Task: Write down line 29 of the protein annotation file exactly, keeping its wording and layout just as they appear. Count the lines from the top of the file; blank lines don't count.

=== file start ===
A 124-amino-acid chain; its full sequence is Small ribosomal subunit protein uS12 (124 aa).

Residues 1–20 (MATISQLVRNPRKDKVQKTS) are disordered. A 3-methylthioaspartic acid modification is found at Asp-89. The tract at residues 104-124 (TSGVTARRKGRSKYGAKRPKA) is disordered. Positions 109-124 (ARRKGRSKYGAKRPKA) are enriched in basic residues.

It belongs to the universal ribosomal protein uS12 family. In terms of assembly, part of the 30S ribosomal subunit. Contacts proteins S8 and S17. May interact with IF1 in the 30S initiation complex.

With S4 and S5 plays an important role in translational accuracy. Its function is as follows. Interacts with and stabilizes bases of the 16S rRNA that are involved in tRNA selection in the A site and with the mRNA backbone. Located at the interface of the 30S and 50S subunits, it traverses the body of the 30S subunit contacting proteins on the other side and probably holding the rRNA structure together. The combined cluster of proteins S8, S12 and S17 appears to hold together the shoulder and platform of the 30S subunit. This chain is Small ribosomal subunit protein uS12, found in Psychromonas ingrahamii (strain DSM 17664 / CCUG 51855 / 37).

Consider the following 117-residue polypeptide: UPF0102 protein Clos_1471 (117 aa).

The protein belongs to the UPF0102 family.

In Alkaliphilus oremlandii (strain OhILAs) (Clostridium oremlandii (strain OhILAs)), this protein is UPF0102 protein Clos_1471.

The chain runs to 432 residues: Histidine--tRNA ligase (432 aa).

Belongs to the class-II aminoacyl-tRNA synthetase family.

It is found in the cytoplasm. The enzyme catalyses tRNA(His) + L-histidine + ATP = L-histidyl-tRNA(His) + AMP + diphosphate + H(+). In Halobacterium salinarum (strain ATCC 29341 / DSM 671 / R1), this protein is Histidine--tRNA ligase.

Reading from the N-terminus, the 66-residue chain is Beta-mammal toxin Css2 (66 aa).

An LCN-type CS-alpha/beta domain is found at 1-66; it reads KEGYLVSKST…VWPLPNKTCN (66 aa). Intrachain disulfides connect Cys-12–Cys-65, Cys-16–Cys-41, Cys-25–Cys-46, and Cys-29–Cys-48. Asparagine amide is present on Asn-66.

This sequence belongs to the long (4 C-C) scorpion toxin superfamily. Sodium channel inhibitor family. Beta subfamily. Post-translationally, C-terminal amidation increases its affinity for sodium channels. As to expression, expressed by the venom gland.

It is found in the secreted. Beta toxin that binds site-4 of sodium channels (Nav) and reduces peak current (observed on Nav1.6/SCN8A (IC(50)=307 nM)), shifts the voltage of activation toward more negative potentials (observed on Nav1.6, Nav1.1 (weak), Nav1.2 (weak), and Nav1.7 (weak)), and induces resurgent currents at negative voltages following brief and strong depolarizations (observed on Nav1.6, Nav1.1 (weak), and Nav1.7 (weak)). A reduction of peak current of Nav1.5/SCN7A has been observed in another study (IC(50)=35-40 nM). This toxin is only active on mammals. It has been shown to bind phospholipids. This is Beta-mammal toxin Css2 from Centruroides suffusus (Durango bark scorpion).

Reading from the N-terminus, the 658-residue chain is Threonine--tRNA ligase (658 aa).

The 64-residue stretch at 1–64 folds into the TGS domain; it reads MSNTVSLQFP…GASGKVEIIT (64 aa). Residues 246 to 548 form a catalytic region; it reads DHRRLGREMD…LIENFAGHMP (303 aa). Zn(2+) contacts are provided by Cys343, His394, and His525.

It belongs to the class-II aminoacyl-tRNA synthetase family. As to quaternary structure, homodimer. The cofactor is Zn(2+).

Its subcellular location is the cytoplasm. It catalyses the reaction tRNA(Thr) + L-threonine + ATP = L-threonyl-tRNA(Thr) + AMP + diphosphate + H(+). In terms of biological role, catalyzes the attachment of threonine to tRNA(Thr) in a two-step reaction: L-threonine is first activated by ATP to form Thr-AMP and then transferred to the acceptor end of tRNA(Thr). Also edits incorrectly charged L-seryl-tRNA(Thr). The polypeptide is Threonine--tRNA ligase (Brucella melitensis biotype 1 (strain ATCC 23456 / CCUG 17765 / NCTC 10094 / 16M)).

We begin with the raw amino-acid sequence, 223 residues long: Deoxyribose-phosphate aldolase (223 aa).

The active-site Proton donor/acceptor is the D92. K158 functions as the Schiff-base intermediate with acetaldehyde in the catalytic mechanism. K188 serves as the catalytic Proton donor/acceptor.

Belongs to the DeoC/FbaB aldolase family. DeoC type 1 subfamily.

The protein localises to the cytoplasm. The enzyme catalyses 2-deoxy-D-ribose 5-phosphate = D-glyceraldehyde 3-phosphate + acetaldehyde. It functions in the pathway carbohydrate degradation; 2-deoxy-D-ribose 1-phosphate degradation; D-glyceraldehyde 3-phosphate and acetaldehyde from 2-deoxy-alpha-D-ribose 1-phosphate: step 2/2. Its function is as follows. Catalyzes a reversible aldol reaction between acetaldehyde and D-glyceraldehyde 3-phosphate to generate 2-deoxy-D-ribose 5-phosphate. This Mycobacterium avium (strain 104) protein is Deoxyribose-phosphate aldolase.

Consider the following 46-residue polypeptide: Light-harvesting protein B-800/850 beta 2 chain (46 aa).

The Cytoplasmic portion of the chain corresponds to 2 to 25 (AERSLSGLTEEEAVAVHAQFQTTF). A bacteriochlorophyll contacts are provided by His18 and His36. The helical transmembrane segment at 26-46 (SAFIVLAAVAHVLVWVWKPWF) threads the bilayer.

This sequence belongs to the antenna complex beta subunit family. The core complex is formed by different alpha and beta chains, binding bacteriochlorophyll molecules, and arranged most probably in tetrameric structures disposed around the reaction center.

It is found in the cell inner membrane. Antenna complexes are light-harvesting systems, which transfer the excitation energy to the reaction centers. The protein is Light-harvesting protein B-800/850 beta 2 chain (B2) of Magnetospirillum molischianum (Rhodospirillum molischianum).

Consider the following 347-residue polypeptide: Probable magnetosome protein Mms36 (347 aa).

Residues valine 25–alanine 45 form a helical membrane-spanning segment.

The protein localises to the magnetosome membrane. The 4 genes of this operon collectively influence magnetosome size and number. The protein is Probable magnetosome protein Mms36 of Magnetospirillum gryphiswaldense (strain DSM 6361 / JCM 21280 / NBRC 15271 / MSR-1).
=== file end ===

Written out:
The protein localises to the magnetosome membrane. The 4 genes of this operon collectively influence magnetosome size and number. The protein is Probable magnetosome protein Mms36 of Magnetospirillum gryphiswaldense (strain DSM 6361 / JCM 21280 / NBRC 15271 / MSR-1).